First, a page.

- Cassaendra

Sunday, August 5, 2007


Trailer to Dororo, 2006

Dororo is a movie, game, and anime based on the manga by Tezuka Osamu. The movie is entertaining, with humor, action, and drama woven together fairly well. Two-thirds through the movie, the pace slows down a little, but picks up 3/4 through. The pay-off is worthwhile, and marches us toward Dororo 2.

The movie begins with a warlord, Kagemitsu Daigo, who appears to be on the verge of defeat in a campaign during the Sengoku period and runs into a temple for cover. Against the monk's advice that he not enter one of the buildings, the warlord enters and shuts himself in.

Kagemitsu mutters his frustration in his attempts to quickly conquer the country and asks for help. One of the 48 demon statues in the room speaks of being able to assist him gain power. In exchange, he must give the demons his unborn son. Kagemitsu quickly agrees.

Opening cinematic for Dororo on PS2, 2004
Also known as Blood Will Tell in the US and Europe

Shortly thereafter, the warlord's baby is born; a husk...a piece of flesh with no face, limbs, heart,...48 parts of his body missing. The father tries to slay the infant, but the mother cannot bear to see the infant slain. She finally agrees to let go of the child by setting it afloat down a river in a basket.

A physician, Jukai, sees the abomination and brings it back to his home. As this is a time of war, the physician has been treating many of the wounded, making prosthetics for some. We find that he also practices necromancy. With the bodies of dead children from the war, Jukai forms the missing parts for the infant that he names Hyakkimaru.

Trailer for Dororo on PS2

A bard appears one day, and the physician and bard exchange stories. The bard leaves a blade of vengeance with Jukai for the boy.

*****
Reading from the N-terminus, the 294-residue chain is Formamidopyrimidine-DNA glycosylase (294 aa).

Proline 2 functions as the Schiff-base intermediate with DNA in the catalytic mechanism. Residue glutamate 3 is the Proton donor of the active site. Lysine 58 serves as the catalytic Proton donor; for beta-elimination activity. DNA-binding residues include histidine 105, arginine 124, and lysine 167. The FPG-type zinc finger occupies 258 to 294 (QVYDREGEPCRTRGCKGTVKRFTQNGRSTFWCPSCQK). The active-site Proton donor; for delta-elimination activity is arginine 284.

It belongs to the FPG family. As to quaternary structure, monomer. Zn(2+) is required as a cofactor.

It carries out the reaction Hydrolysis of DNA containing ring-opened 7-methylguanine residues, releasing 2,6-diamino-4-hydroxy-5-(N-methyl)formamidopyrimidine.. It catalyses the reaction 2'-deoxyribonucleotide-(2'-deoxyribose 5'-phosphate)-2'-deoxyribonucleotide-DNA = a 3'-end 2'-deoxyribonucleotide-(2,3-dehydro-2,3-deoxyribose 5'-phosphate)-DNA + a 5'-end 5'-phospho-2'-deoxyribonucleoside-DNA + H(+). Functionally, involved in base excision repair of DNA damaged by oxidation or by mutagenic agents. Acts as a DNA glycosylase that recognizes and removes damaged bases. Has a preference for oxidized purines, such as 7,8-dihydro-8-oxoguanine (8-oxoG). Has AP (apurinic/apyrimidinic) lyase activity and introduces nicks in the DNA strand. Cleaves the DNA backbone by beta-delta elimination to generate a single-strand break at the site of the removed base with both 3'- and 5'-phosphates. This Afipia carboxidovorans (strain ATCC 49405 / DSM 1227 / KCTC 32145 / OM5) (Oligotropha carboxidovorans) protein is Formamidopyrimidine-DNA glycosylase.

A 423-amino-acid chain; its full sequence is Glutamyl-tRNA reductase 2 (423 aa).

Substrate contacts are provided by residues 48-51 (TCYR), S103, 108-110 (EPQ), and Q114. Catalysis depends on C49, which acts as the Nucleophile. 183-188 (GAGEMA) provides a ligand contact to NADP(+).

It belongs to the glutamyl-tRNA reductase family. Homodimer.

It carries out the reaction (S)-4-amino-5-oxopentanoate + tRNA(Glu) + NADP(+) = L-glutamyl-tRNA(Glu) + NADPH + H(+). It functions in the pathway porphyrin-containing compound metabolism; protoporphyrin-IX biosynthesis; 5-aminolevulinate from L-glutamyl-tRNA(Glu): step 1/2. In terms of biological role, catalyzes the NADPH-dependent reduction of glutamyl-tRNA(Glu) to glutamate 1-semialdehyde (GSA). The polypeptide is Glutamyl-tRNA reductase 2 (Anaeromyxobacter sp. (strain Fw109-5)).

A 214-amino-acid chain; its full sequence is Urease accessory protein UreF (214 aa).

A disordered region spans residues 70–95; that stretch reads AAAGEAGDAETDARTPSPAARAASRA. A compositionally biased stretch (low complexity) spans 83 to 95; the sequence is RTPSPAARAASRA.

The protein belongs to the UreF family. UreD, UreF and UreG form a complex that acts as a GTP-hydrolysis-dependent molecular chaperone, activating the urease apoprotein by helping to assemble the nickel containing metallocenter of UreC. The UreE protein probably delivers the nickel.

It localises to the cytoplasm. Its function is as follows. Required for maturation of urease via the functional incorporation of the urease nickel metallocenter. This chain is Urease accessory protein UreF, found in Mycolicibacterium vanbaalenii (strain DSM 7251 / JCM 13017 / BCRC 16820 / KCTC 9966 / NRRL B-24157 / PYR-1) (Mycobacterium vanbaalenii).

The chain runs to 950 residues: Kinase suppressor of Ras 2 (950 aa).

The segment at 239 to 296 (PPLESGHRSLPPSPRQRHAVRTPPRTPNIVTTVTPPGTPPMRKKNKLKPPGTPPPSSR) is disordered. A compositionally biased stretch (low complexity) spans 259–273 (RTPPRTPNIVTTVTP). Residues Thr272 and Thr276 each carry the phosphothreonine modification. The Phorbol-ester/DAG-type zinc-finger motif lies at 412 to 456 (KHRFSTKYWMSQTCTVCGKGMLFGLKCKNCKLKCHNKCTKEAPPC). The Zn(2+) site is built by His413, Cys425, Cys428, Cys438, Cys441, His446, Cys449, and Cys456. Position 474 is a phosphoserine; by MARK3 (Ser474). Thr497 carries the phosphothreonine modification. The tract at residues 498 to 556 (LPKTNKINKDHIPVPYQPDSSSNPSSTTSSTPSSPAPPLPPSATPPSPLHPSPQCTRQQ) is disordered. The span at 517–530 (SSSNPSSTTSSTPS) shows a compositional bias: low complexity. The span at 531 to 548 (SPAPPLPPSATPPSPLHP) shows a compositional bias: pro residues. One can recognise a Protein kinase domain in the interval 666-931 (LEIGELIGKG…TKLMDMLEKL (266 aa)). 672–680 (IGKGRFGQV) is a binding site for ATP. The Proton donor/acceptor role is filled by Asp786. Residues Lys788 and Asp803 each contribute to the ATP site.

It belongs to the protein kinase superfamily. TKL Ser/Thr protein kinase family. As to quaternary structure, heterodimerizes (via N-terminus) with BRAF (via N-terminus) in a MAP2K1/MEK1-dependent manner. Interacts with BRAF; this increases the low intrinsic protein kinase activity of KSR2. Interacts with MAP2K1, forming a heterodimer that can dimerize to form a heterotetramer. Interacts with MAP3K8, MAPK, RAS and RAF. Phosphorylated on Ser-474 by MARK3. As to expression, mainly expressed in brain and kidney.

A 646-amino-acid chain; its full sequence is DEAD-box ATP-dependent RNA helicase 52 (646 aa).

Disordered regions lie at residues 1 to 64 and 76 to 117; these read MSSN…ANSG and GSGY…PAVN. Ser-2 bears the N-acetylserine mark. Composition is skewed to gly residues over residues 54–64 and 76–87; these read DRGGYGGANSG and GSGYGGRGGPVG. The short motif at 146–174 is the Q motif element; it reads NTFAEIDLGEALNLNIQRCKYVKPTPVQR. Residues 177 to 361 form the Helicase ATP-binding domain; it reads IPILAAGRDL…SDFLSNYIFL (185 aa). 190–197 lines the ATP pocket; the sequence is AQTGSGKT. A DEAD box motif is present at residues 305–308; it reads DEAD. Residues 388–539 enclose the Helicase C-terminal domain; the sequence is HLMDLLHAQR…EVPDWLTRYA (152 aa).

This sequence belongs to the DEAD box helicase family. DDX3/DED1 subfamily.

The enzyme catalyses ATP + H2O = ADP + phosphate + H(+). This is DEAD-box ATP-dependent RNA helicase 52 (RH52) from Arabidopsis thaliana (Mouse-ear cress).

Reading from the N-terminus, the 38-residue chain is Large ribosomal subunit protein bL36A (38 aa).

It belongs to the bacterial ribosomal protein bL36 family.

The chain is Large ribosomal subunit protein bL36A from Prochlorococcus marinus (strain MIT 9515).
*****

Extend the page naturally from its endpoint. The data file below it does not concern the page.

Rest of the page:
We see the infant as a child, still physically without sight, hearing, or speech, but able to function "normally." Jukai teaches him how to appear normal and to fight. Each limb has a hidden weapon of some kind.

Segment from Dororo the anime, 1969

Hyakkimaru is now a young man. Wars are still ongoing. Jukai relays his wish before his last breath, to have their home and his work destroyed, as he is afraid his discoveries of immortality falling into the wrong hands.

A young boy is running away, trying to elude someone he pickpocketed, when he runs into a tavern where Hyakkimaru is in the midst of slaying one of the demons. He is stunned having witnessed Hyakkimaru slay a demon with a blade imbedded in his left arm, and then writhe on the floor as one of his molded body parts disintegrates and a new fleshy real body part is regenerated.

Credits for Dororo the anime

The thief sees the bard and Hyakkimaru talking. When Hyakkimaru leaves, the thief asks the bard what had transpired. Intrigued by the story and his burning desire to kill Kagemitsu, the warlord who killed his parents, he wishes to obtain the imbedded blade, and sets out to journey with Hyakkimaru, who later names her Dororo.

- Cassaendra

Saturday, August 4, 2007

What's for Dinner?

I'm thinking Arby's.

Bug and I were driving around this afternoon, when we noticed several signs planted into the grass wavering in the breeze along the sidewalk advertising 99 cent roast beef sandwiches at Arby's. We followed the signs like Hänsel and Gretel, and found ourselves at the doorstep of an Arby's half a mile away.

We uhh confirmed that their regular roast beef sandwiches were indeed 99 cents (normally $2.69 each) and their large curly fries were $1.99. No gingerbread or candy, but lots of apple and cherry turnovers!


- Cassaendra

Friday, August 3, 2007

Land of the Almost Dead

The 12th Annual Taste of Cleveland will be taking place between August 31st - September 3rd.

Musicians playing:
Friday, August 31 - INXS with opener Will Hoge
Saturday, September 1 - Michael Stanley and The Resonators
Sunday, September 2 - Donny Osmond
Monday, September 3 - Macy Gray / Brand New Heavies


Guess I'll be going during the day so I won't be interrupted by loud crappy music. It's amazing how they always seem to get bands who are "well known." Yeah, well known 10+ years ago. It's almost like admitting your career is over...or what Bug likes to classify under actors who begin to star in kids movies.

Well, I shouldn't say that about Michael Stanley, I don't know the guy. As for the others, I could do without the aggravation of talking over their music. I loved Shabooh Shoobah when I was in high school, but I'm not digging it without Michael Hutchence. We refused to see David Bowie because Macy Gray was the opening act.

I wish I could review the list of restaurant participating. If it's not going to be any place new to us, it's a waste of time and money to pay to get in ($7) to pay double for half-servings.

- Cassaendra